How to Achieve a Perfect Credit Score

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What do people with perfect or near-perfect credit do that you don't?Image source: Getty Images

The average FICO® Score is about 700 and consumers with scores in the 800s are widely considered to have exceptional credit. However, this is rather common -- an estimated 23% of U.S. consumers have scores of 800 or higher.

On the other hand, perfect credit is a rare achievement. According to Fair Isaac Corp, the company that operates the FICO® scoring model, only about 1.4% of U.S. consumers have perfect FICO® Scores. Part of the reason there are so few perfect scores is that it's tough to figure out the exact combination of factors that will result in the elusive perfect FICO® Score. With that in mind, here's what we know about perfect (and near-perfect) credit scores, and whether anyone really needs a perfect FICO® Score or not.

What is a perfect credit score?

The FICO® credit scoring model is considered to be the industry standard, as it is used in more than 90% of consumer lending decisions.

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FICO® Scores range from a minimum of 300 to a maximum of 850, with higher scores being better. So, a FICO® Score of 850 is considered to be a perfect credit score.

The FICO® credit scoring formula

The FICO® Score is made up of five weighted categories of information. In order from most important to least, they are:

  • Payment history (35% of your FICO® Score) -- Do you pay all of your bills on time? The answer to this question is the single largest factor in your FICO® Score.
  • Amounts owed (30%) -- How much of your available credit lines are you using? How much do you still owe on installment loans, relative to their original balances? These are some of the items included in this category.
  • Length of credit history (15%) -- This includes a variety of time-related factors, such as how long ago you opened your oldest account, the ages of your individual credit accounts, and the average age of all of your accounts.
  • New credit (10%) -- There are two main credit factors in the "new credit" category. First, it includes the new credit accounts you've recently opened (if any). Second, it includes credit inquiries -- that is, the times you've applied for credit -- within the past 12 months.
  • Credit mix (10%) -- The FICO® formula also considers the different types of credit accounts you have. The rationale here is that a consumer who has demonstrated the ability to manage several different account types responsibly (mortgage, auto loan, credit card) has done a better job of demonstrating creditworthiness than one who has only used a single type of credit.

How to get a perfect score

While we certainly have a broad idea of the information that contributes to our FICO® Scores, the precise FICO® formula is a well-guarded secret. In other words, we can't say what kind of impact any one specific credit behavior will have. So, there's no way of knowing a precise set of steps to follow to achieve a perfect credit score.

While we don't know the precise FICO® formula, and therefore can't say exactly what is required for a perfect score, we do know some of the credit behaviors of those in the highest credit tiers.

According to the most recent data on FICO® "high achievers," we know that about 23% of U.S. consumers have FICO® Scores above 800, which is generally considered to be exceptional credit. Here's some of what we know about how people in this group behave:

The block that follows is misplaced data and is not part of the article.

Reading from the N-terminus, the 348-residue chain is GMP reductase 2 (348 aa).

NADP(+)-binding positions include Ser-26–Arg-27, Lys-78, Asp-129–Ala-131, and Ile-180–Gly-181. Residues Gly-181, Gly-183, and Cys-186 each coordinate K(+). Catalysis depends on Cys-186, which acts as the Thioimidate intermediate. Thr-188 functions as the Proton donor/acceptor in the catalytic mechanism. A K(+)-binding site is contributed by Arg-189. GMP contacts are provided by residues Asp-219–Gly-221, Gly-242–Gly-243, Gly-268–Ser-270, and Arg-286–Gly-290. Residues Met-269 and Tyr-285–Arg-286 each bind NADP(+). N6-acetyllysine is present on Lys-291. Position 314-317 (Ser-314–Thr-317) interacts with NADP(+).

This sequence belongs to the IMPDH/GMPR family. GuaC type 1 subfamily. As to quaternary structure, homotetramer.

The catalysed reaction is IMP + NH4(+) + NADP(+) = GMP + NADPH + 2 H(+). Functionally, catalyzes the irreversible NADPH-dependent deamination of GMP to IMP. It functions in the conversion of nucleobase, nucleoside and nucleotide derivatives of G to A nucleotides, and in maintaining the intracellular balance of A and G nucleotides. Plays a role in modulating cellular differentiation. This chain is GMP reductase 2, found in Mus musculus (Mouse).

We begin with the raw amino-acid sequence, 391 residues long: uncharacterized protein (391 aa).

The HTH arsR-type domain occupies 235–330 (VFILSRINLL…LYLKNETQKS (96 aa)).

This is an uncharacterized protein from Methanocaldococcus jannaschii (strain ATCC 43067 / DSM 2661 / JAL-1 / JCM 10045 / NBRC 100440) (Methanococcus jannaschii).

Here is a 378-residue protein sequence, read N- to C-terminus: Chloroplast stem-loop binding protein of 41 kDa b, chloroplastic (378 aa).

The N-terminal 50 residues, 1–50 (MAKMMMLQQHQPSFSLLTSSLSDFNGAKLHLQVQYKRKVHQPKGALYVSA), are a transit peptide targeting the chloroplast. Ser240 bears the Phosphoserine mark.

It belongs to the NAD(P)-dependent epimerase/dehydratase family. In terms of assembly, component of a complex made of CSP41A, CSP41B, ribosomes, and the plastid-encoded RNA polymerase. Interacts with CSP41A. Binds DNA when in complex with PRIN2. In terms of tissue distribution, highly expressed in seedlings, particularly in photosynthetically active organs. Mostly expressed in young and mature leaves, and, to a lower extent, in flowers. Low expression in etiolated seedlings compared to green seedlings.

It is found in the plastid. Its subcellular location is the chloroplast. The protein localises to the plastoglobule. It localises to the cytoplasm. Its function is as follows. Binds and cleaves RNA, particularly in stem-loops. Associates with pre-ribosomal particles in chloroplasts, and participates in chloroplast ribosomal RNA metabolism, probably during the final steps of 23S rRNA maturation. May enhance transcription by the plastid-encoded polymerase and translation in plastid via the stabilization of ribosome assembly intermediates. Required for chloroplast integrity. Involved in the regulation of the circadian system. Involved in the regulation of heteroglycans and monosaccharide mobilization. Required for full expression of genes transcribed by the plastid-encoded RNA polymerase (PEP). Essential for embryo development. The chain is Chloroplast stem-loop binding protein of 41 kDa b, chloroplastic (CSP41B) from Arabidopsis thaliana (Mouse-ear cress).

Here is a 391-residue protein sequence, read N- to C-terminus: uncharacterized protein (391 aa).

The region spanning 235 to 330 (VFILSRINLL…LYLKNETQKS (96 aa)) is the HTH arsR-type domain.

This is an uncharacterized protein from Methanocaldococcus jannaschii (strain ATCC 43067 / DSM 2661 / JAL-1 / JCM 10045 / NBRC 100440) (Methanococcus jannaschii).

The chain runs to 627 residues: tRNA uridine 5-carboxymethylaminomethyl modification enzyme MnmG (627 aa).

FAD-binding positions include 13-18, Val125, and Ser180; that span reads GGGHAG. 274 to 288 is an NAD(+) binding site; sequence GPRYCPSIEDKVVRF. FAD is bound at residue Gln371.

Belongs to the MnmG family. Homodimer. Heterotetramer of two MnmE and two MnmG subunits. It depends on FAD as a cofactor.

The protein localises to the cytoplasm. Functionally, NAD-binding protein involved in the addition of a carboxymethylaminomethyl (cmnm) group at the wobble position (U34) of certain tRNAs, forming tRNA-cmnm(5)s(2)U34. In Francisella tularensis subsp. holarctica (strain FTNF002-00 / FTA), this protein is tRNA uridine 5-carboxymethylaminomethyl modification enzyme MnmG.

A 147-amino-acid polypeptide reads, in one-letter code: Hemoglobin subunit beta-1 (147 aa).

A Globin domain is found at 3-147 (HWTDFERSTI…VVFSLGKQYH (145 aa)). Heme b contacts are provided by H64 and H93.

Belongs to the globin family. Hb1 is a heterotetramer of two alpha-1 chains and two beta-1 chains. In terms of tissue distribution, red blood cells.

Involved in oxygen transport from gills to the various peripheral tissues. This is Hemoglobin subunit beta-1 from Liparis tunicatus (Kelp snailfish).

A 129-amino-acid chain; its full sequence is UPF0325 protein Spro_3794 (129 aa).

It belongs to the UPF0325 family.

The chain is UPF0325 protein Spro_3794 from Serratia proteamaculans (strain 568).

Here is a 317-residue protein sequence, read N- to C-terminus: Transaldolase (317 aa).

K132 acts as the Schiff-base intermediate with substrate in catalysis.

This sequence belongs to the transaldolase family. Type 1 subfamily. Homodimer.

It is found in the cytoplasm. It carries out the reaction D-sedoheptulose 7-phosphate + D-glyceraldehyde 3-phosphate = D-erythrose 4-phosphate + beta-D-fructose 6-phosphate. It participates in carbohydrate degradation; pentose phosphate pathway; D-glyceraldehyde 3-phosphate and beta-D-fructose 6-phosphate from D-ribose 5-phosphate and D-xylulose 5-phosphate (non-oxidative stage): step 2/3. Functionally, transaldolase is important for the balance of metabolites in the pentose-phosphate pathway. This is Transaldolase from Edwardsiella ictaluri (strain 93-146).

• They opened their oldest revolving credit account more than 25 years ago and their average revolving credit line is nearly 12 years old. Since "length of credit history" is a factor in the FICO® formula, this shouldn't be too surprising.
  • It's been nine months since the last inquiry on a high achiever's credit report.
  • 95% of consumers with FICO® Scores above 800 have no delinquent accounts on their credit report.
  • They have an average revolving balance of $1,446 and have 10 active revolving accounts.
  • However, this makes up just 4% of their overall revolving credit limit. In fact, the average 800+ FICO® consumer is using no more than 10% of any one revolving account.

These behaviors can get you an excellent credit score, but you really need an ideal combination of factors to get a perfect score. And it's difficult to say what that combination is. I've spoken with several people who have achieved the elusive 850 and the consensus seems to be that you'd need to have one small (but non-zero) balance on an installment loan, no recently-opened accounts, no recent credit inquiries, a miniscule balance on a credit card, and a long-established credit history, just to name a few factors.

However, to be perfectly clear, there's no guarantee that all of these factors will result in a perfect credit score.

Do you need a perfect credit score?

Here's the good news. There is no lender, interest rate, or credit product that requires a perfect credit score. Generally speaking, a FICO® Score of 800 is considered to be exceptionally strong and is good enough to get the best possible interest rate on whatever loan or credit line you want. That will also mean you can take advantage of the best credit card offers available.

The bottom line is that there's no way to know for sure how to get a perfect credit score, but you don't really need one either. However, by implementing responsible financial behaviors and learning from those who have already achieved exceptional (but not perfect) credit, your FICO® Score can be strong enough for any practical purpose.

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